Texas Denial of Bail, Proposition 12 (1993)
The Texas Denial of Bail Amendment, also known as Proposition 12, was on the November 2, 1993 ballot in Texas as a legislatively-referred constitutional amendment, where it was approved. The measure permitted the denial of bail to persons charged with certain violent or sexual offense committed while under the supervision of a criminal justice agency of the state or a political subdivision of the state.
|Texas Proposition 12 (1993)|
Election results via: Legislative Reference Library of Texas
Text of measure
The text of the measure can be read here.
The successful passage of Proposition 12 amended Section 11a of Article 1 of the Texas Constitution.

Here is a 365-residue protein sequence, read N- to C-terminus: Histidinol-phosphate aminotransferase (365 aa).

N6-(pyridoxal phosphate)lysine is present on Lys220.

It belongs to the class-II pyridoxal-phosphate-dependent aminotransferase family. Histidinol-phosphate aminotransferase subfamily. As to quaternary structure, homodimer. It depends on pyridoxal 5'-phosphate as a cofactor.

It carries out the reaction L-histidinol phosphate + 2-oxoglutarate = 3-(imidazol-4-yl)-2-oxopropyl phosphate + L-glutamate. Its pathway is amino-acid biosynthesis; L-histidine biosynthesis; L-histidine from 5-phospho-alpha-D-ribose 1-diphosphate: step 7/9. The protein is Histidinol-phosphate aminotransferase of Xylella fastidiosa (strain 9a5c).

Path to the ballot
- See also: Laws governing direct democracy in Texas
As laid out in Article 17 of the Texas Constitution, in order for a proposed constitutional amendment to be placed on the ballot, the Texas State Legislature must propose the amendment in a joint resolution of both the Texas State Senate and the Texas House of Representatives. The joint resolution can originate in either the House or the Senate. The resolution must be adopted by a vote of at least two-thirds of the membership of each house of the legislature. That amounts to a minimum of 100 votes in the House of Representatives and 21 votes in the Senate.
- Texas 1993 ballot measures
- 1993 ballot measures
- List of Texas ballot measures
- History of direct democracy in Texas
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|historical ballot measure article requires that the text of the measure be added to the page.|